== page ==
Today is World Refugee Day. Refugees and displaced persons have always been a feature of war and the Salonika campaign was no exception. There were refugees from earlier conflicts in the Balkans, the ongoing hostilities and the devastating fire which destroyed much of Salonika in 1917. Continue reading “World Refugee Day: Faces of Salonika”
This photo depicts a young signaller posing in a Salonika photographer’s studio in May 1916, showing off his new slouch hat.
My thanks again go to Simon and Christine Briggs for kindly sharing with us John Staple’s photographs from Salonika, Egypt and Turkey and for taking the trouble to photograph his interesting collection of ‘trench art’ souvenirs. These photos are reproduced below with notes from Simon. Continue reading “John Staple’s Souvenirs of the War in the East”
My thanks go to Simon and Christine Briggs for sharing with us these photos from the collection of John Staple of the Army Service Corps Remount Service.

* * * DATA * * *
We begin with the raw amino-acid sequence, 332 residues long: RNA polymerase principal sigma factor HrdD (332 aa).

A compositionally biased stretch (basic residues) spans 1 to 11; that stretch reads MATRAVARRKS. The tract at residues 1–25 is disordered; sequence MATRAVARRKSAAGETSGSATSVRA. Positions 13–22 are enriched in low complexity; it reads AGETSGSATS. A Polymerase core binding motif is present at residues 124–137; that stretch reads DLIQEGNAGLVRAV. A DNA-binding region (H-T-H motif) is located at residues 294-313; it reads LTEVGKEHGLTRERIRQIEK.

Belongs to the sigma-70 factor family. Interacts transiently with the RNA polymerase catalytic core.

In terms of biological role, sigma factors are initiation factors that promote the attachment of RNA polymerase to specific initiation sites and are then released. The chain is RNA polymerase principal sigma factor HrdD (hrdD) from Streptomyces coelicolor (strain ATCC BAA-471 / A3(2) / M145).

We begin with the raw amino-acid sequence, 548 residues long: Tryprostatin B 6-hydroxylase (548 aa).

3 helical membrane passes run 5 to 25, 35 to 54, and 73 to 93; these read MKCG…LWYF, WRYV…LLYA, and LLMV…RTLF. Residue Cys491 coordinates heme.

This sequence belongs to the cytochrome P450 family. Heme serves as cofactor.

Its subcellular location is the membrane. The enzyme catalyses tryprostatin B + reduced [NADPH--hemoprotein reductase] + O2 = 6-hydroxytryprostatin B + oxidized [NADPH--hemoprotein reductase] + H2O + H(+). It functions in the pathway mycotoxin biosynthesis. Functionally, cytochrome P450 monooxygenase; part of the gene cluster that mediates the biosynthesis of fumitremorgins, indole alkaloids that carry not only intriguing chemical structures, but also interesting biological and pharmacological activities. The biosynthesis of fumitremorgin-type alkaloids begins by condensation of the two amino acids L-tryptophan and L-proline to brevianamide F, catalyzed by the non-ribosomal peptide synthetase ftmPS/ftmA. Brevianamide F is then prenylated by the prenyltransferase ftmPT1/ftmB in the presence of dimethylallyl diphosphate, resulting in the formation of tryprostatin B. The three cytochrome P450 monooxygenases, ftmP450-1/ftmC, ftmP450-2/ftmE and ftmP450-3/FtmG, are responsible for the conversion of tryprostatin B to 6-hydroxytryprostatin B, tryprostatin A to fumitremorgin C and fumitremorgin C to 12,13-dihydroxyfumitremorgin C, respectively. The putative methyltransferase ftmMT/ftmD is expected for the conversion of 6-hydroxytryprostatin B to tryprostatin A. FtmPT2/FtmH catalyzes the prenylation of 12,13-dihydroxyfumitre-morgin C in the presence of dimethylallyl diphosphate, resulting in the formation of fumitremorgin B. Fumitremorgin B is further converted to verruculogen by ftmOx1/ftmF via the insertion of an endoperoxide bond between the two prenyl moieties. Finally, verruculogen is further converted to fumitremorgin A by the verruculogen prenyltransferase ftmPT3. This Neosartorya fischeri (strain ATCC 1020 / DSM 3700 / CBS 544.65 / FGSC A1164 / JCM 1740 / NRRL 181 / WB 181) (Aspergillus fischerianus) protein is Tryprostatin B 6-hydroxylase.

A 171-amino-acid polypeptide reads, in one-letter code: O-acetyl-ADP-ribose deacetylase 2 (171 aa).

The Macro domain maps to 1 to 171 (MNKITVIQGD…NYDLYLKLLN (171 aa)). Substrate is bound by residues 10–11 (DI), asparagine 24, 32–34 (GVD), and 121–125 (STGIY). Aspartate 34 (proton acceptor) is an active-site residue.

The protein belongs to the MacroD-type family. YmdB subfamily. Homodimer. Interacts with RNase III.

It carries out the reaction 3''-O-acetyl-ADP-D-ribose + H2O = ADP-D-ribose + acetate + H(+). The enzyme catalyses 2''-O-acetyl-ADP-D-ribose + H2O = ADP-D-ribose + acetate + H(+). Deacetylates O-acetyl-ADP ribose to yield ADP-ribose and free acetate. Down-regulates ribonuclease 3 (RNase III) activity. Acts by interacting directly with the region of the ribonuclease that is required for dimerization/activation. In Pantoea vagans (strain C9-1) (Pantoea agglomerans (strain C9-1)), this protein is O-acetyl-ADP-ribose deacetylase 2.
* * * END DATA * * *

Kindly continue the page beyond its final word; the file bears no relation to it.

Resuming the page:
My thanks go to Simon and Christine Briggs for sharing a fascinating set of photos belonging to Christine’s grandfather, John Staple. John served with the Army Service Corps Remount Service in Salonika for two-and-a-half years.
The John Rylands Library recently accepted on deposit a collection of diaries written by a Methodist army chaplain John Henry Gibbon (1880-1933), who served in Salonika with the 67th Brigade of the 22nd Division between November 1916 and June 1917. Continue reading “Faces of Salonika : John Henry Gibbon – Methodist army chaplain”
My thanks go to Ben Franks for sharing with us this fascinating blog about Charlie Bailey, who served with 22nd Division in Salonika:
My thanks go to Geoff Botting who has kindly provided these details and photos of his remarkable grandmother, Daisy Dobbs, who was a nurse in Salonika, where she won the Military Medal for her courage. The man she later married, George Botting, was also a holder of the Military Medal; surely a unique occurrence!
In this final instalment of extracts from William Pearce’s diary of the campaign in Macedonia, we have a timely reminder that men were still serving overseas, even though the guns had fallen silent. My thanks to Mark Pearce, William’s great-grandson, for making this diary available.